Rishi Sunak draws up plans for new UK development bank


The UK is drawing up plans for a state development bank to help fund infrastructure projects as part of Boris Johnson’s mission to boost economically neglected regions of the country.

Treasury officials have been examining proposals to set up such an institution and the concept is backed by Business Secretary Alok Sharma, according to people familiar with the matter.

Chancellor of the Exchequer Rishi Sunak will also unveil “tens of billions of pounds” of infrastructure spending next week as part of a five-year, 600-billion pound ($800 billion) plan he announced in his budget in March. Details of the allocations and the publication of a national infrastructure strategy will come alongside the government’s spending review on Nov. 25, the Treasury said.

“We are absolutely committed to leveling-up opportunities so those living in all corners of the UK. get their fair share of our future prosperity,” Sunak said in a statement. “After a difficult year for this country, this spending review will help us build back better by investing over 600 billion pounds across the UK during the next five years.”

The proposed investment bank would use public money to leverage additional private finance for projects from roads to wind farms, helping Johnson deliver on an electoral a pledge to invest 100 billion pounds in infrastructure over five years.

The Treasury said it wouldn’t comment on “speculation ahead of fiscal events” and it’s not clear whether any announcement on the bank will be made next week.

The Treasury said next week’s package will include:

The government consulted last year on the way infrastructure is financed in the UK., and asked respondents whether “the government should establish a new, operationally independent, UK. infrastructure finance institution.”

State involvement would make projects less risky and lower the cost of credit for infrastructure projects across the country, helping stimulate investment in poorer parts of northern England where voters in December helped deliver Johnson an 80-seat majority.

“We will be bringing forward further measures to boost investment in UK infrastructure in due course,” Johnson said on Wednesday when asked by Tory lawmaker Gareth Davies whether he would consider setting up a national development bank to help mobilize private capital for new infrastructure.

“For decades the UK has suffered from underinvestment, low productivity and poor infrastructure in the regions compared to London and the South East,” Davies said Friday by phone. “As our economy recovers from coronavirus, now is the time to invest in leveling up. To help achieve this we need a national development bank capable of mobilizing private capital into critical investments.”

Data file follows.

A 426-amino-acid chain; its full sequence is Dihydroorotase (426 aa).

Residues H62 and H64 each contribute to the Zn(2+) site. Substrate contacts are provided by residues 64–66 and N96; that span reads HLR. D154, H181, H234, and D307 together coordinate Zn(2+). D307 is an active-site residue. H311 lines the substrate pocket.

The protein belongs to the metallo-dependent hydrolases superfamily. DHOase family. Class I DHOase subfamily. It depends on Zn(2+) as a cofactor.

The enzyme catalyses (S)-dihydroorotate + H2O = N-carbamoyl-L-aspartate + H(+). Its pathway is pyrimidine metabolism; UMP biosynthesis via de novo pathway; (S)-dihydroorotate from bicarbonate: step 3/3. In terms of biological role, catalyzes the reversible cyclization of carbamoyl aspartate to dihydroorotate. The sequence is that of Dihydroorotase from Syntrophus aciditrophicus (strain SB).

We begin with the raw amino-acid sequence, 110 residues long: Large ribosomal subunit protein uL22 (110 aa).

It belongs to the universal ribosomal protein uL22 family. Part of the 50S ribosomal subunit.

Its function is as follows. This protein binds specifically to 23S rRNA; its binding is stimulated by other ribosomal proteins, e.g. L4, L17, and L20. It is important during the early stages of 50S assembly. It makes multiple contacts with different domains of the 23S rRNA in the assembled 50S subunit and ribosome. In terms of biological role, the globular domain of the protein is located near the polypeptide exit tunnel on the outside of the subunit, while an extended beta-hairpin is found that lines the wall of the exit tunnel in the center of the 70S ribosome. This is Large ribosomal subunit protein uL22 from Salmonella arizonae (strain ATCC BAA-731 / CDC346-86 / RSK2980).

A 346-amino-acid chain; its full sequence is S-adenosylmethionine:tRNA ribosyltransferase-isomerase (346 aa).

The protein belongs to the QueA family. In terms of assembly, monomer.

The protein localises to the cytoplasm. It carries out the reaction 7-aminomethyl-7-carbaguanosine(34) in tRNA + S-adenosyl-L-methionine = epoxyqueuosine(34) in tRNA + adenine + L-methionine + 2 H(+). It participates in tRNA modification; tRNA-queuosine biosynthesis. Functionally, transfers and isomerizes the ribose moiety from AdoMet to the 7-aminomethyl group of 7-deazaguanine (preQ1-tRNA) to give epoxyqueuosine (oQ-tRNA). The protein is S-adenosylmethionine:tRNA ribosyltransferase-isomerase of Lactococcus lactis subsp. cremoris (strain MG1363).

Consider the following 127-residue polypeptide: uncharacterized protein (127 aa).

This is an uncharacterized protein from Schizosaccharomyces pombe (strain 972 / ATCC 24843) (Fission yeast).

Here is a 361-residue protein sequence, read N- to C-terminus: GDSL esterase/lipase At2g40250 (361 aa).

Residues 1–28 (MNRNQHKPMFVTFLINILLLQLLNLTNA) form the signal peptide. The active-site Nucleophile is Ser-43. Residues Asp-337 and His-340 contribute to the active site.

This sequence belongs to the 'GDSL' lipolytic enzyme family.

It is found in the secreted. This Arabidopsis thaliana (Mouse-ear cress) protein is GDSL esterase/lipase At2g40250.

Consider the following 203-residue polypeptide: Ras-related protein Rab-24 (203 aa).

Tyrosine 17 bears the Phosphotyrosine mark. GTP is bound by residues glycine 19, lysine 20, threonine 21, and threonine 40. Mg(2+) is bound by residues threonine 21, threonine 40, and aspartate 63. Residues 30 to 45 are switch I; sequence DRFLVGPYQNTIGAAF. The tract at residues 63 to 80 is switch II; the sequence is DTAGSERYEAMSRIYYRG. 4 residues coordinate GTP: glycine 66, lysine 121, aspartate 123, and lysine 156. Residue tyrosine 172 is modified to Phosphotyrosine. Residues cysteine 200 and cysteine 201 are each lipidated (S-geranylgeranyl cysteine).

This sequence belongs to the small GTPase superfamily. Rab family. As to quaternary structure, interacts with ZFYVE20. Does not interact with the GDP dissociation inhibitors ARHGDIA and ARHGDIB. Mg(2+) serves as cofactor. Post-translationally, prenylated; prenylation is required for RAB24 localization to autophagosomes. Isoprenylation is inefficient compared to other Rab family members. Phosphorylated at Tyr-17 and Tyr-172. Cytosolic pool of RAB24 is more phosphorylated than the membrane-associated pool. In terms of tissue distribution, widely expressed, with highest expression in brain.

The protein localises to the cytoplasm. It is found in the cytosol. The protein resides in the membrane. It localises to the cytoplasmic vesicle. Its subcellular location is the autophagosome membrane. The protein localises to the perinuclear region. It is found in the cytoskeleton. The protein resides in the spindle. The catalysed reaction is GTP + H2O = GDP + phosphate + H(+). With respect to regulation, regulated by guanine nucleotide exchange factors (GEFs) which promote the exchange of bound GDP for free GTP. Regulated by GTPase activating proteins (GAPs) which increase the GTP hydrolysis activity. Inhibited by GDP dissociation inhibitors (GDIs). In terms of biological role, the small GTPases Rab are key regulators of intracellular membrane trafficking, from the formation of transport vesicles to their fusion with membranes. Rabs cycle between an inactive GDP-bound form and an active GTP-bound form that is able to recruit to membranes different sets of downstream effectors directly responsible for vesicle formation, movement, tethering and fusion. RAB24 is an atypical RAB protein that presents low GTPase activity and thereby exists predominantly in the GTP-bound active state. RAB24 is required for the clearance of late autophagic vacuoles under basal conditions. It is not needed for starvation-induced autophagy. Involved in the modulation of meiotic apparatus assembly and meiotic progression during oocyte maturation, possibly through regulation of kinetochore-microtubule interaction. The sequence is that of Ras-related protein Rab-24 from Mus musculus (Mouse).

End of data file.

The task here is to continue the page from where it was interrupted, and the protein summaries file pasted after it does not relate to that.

Davies said such a bank would also fill a hole left by the UK’s departure from the European Investment Bank as a result of Brexit.

On Nov. 9, the chancellor was asked twice by opposition Labour Party lawmakers in the House of Commons about how he might fill the gap in project finance caused by the UK leaving the EIB. He replied first that the infrastructure strategy “will address that specific concern” and told his second questioner that the strategy would “adequately address” his questions.

Since the UK joined the EU in 1973, British projects have received 119 billion euros ($158 billion) in loans from the EIB, including more than 44 billion euros in the past decade, according to the bank’s data. Projects financed have included the Channel Tunnel linking Britain to France and London’s Crossrail project.

Annual EIB lending to UK projects peaked at 7.8 billion euros in 2015, before a drop-off following the 2016 Brexit referendum. In 2019, it dipped below half a billion euros. As part of the Withdrawal Agreement struck by the UK and EU, the EIB will pay the UK back its 3.5 billion euros of capital in the institution over 12 installments through to 2030.

Davies and the influential Conservative think tank Onward proposed the idea of a British Development Bank in a paper in October which suggested a 4 billion-pound capitalization by the government could unlock an additional 16 billion pounds of investment.

It would be inspired by the Green Investment Bank the government set up and then sold off in the past decade, but its remit would extend beyond the renewable energy projects prioritized by that institution to include wider infrastructure projects including road, rail and broadband.

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